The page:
It's been years in the making with planning and raising all of the money needed to make it a reality; but now Bristol's Birthplace of Country Music Museum is just a year away from opening.
A dream that began a little over ten years and $10 million ago is just a year away from becoming a reality. From an artist's concept to real plans and a 3D model, the real thing is quite impressive.
The museum's first curator and director is already in love with the job. "I joke that I would have gone to North Dakota to do exactly what I'm doing here. To be able to do it in the area that I grew up in is really important to me," said director Jessica Turner.
She grew up in Chilhowie, Virginia and is proud of what the museum represents. "It doesn't feel like a job. This is a lot of peoples' life work. A lot of community support, thought, research and advocacy has gone into this, and now it's happening," Turner says.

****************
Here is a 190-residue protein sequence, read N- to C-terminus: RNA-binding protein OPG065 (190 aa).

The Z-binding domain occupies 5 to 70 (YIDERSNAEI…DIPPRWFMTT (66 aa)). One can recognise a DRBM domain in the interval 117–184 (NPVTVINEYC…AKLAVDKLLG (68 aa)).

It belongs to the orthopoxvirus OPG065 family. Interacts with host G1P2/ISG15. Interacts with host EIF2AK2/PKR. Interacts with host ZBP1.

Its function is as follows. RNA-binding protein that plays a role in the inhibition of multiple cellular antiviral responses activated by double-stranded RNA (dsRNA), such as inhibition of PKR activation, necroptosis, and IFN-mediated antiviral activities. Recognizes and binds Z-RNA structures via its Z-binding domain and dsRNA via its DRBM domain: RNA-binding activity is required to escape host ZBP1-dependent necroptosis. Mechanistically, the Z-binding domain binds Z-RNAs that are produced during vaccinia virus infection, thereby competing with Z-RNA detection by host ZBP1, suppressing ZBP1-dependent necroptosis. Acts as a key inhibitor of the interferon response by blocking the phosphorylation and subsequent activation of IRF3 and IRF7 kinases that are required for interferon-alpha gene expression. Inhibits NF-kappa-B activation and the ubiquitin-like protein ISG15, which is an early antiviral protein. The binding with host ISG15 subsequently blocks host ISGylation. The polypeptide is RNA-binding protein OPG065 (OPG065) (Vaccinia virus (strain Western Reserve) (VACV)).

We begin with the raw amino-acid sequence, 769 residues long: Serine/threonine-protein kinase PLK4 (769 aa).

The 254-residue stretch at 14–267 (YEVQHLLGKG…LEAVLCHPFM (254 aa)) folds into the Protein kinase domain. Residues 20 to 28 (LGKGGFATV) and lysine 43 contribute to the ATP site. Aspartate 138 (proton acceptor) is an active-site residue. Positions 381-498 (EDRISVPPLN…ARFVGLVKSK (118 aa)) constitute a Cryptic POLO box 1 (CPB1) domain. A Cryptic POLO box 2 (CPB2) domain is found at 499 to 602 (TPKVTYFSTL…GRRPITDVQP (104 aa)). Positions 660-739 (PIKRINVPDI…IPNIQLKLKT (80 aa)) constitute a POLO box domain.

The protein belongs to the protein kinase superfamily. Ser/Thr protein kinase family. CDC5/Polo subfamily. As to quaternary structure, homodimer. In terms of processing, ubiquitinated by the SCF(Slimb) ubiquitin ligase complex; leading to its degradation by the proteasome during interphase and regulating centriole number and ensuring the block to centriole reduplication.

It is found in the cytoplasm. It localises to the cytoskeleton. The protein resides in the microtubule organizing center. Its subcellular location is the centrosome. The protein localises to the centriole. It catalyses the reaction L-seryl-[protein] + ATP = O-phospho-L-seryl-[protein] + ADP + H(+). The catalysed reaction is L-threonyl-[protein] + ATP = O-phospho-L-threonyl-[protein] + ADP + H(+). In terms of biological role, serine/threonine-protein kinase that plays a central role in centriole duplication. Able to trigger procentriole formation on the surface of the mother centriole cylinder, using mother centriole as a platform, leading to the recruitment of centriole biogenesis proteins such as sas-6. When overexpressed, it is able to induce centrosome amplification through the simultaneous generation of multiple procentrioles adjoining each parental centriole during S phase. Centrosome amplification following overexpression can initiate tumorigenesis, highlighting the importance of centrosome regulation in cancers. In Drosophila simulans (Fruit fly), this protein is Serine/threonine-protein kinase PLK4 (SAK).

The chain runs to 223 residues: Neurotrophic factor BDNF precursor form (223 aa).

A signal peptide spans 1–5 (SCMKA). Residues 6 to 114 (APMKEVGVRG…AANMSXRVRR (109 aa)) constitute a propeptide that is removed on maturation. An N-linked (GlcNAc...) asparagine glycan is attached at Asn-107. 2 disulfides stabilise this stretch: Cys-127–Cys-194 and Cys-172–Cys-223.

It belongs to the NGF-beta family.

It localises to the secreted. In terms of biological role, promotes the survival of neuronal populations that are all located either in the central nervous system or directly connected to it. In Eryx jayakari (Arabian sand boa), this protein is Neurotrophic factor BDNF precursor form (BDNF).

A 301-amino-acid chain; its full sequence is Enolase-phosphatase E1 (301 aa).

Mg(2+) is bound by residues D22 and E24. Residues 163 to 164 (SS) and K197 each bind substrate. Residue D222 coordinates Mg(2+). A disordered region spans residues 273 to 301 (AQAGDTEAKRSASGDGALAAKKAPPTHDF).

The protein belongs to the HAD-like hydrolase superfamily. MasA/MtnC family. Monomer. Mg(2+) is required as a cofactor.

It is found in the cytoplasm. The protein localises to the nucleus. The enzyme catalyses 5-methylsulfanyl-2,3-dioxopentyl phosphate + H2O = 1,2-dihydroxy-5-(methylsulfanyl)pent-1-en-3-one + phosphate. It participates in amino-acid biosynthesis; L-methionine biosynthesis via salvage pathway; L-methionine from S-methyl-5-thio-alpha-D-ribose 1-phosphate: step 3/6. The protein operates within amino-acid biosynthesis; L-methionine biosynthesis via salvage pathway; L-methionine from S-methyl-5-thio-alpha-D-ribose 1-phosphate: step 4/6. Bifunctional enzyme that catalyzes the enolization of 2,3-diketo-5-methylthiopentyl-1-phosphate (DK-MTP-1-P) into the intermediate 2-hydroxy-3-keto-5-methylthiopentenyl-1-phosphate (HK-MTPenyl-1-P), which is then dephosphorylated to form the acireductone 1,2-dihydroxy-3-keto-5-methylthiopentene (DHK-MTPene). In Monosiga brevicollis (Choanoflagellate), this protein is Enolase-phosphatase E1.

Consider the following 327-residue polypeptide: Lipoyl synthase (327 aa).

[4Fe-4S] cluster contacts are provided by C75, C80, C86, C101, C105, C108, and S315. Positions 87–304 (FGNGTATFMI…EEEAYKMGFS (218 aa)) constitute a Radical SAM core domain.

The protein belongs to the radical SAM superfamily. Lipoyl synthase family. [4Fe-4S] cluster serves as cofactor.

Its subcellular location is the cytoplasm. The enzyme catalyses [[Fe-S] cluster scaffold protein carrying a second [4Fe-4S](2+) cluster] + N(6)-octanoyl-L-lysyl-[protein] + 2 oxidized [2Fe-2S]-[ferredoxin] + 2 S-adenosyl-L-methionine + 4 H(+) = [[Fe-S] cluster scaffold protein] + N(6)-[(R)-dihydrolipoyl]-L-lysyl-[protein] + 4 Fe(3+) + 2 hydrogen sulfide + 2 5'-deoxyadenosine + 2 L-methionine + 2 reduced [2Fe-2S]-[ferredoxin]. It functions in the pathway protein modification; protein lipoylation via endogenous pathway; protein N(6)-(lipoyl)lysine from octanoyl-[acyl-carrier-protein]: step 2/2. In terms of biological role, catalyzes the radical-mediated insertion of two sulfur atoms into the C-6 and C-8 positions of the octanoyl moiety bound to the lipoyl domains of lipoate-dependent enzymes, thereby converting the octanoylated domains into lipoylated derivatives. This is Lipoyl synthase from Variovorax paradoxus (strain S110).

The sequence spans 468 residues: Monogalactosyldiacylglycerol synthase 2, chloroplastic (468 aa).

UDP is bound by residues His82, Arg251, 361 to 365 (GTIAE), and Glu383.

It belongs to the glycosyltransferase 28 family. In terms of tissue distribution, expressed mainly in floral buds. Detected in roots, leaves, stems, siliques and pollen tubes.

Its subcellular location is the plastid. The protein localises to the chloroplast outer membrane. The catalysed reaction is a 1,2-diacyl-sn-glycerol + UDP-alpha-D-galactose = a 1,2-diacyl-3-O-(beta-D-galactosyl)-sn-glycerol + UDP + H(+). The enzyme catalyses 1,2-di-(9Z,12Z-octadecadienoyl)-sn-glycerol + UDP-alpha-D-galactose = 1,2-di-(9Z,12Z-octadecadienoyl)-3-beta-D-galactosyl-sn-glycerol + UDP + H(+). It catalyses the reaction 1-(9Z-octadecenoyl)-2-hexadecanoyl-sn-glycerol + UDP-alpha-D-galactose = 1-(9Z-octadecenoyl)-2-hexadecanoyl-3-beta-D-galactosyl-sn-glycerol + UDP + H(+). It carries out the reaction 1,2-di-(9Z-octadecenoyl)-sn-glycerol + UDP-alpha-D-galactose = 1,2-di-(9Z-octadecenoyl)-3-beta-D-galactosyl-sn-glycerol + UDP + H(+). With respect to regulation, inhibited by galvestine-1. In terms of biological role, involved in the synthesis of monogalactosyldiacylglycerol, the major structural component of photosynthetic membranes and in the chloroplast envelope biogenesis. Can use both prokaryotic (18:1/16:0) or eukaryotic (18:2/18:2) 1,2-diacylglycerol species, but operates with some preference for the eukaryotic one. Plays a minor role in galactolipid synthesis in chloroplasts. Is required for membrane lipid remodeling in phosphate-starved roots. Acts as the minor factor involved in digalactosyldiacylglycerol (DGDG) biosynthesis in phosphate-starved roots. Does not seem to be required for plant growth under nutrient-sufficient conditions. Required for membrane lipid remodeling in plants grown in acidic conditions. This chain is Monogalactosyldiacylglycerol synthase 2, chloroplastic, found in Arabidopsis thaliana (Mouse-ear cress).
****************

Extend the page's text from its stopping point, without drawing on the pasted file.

Soon the walls and owl coves will be filled with the story of how it all began -- the historic Bristol Sessions, the stories of who was there and the impact they had.
The museum will meet the rigid standards of the Smithsonian Museum, with which it is affiliated. Specialty climate-controlled rooms, for example, are required, along with places for live music and educational activities.
There's even a church where most of the music began and an exhibit about the building itself. "This [building] was built in 1919. It was Goodpasture Motors. Some of the early advertising said 'Trade your mule for you first motor wagon'," Turner said.
In fact, it's keeping everything in a historical perspective that is also part of the cost. "We're working closely with the Department of Historic Resources to make sure that we are preserving this building to historic preservation standards. That's why it costs a lot, but we feel like we're making good choices because this is a piece of history and it's important to remember that," she says.
When complete, it will be the crowning jewel of what makes Bristol the Birthplace of Country Music.